The Emerging Biotechnology Enterprise

Section Five, ‘The Emerging Biotechnology Enterprise’, is crucial for anyone considering starting a biotech company. The authors explain the importance of entity selection and how this can impact aspects including tax and securities considerations. Also included in Section Five is ‘Licensing the Technology: Biotechnology Commercialization Strategies Using University and Federal Labs’. This chapter examines the route from academic research to marketable products, looking at technical aspects such as the significance of collaborative agreements between academia and industry, and the essential components of biotech licensing agreements.

The chapter emphasises the advantages of working with universities and federal laboratories and describes the need for research collaboration programmes and funding opportunities for startups. It also covers newer models of technology transfer, such as the Translational Research Centre (TRC): a facility that aims to bridge the gap between scientific research and clinical application. TRCs typically bring together multidisciplinary teams of researchers, clinicians and industry experts to collaborate on projects that have potential clinical applications. The chapter concludes by examining how technology transfer affects the growth of the biotech industry and explores how universities and federal laboratories can best leverage their technologies for maximal benefit.

The Latter-Stage Biotechnology Company

The final section, ‘The Latter-stage Biotechnology Company’, is an insightful guide to the many aspects of navigating a company through different stages from inception to maturity and includes a wealth of advice on overcoming fundamental challenges all biotech businesses will face. A chapter I found particularly interesting was Chapter 35, ‘Company Growth Stages and the Value of Corporate Culture’ (authored by Craig Shimasaki), which explores the impact of a company’s culture and core values, and how this will determine its chances to succeed.

The chapter highlights the importance for a leader to recognise the different stages of development that their company goes through. For example, during the startup stage, a leader must manage their team with an entrepreneurial management style, characterised by centralised decision-making and strong controls. The author notes that as the company grows, the leader needs to transition to a professional management style, characterised by delegation of decision-making responsibilities and formal control mechanisms. This revalidates the author’s point of hiring the right people with related experience. Their ability to execute and share core values is crucial for success. The author emphasises the importance of addressing employee and personnel issues quickly to avoid negatively impacting motivation and progress. Identifying and helping the best team members become better employees, managers and leaders is critical for long-term success.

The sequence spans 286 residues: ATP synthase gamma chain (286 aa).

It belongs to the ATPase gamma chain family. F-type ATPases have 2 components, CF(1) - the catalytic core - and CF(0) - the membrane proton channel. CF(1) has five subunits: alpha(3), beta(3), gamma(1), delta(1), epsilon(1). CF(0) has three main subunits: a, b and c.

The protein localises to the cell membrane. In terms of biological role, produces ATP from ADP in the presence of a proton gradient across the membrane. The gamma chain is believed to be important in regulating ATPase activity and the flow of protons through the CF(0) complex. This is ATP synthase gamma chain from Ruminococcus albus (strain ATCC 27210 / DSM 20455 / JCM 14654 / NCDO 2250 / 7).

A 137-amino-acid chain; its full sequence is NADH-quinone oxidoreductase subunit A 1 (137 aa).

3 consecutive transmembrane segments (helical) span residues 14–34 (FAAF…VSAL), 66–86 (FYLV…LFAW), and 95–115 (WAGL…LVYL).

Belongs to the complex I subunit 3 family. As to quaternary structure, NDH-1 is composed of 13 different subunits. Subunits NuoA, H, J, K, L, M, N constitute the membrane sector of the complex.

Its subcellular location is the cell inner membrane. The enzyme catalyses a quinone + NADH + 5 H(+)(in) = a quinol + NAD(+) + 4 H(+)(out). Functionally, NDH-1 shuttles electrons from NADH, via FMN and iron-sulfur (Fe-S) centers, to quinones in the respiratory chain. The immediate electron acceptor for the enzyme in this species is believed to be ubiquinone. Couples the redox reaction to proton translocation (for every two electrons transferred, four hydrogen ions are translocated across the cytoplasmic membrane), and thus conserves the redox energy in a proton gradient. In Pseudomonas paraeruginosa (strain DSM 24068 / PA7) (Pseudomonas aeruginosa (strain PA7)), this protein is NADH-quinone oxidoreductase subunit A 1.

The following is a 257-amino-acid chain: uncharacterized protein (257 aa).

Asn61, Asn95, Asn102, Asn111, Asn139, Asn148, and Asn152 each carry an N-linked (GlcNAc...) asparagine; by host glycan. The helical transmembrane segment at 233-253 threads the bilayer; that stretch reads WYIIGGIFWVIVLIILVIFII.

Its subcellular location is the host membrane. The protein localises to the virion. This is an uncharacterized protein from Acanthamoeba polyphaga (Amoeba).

Concluding Remarks

As someone who works as an industrial chemist PhD researcher and has founded a startup, I highly recommend this book. It is a valuable resource, with a wealth of information that I have already found useful and will continue to refer to in the future. The book provides essential guidance for anyone looking to start or grow their biotech business, with clear and concise language making it accessible to both new and experienced entrepreneurs in the industry. It covers important topics such as entity selection, biotechnology commercialisation and intellectual property protection strategies for biotech innovations, which are crucial for any biotech startup. Overall, I believe this book is a must-read for anyone in the biotech industry looking to establish and grow a successful business.

“Biotechnology Entrepreneurship”

The Authors

Darren Phillips is a Chartered Chemist and Senior Process Technologist at the Biorenewables Development Centre (BDC), University of York, UK. He contributes over a decade of experience in downstream processing and R&D, developing sustainable solutions in process development and scale-up. He is also pursuing a Biology PhD at the Centre for Novel Agricultural Products (CNAP), studying the variation of ice binding proteins in commercial carrot cultivars. As the founder of IBP Ventures, Darren spearheads the innovative application of ice binding proteins to tackle real-world challenges in food, medicine and agriculture.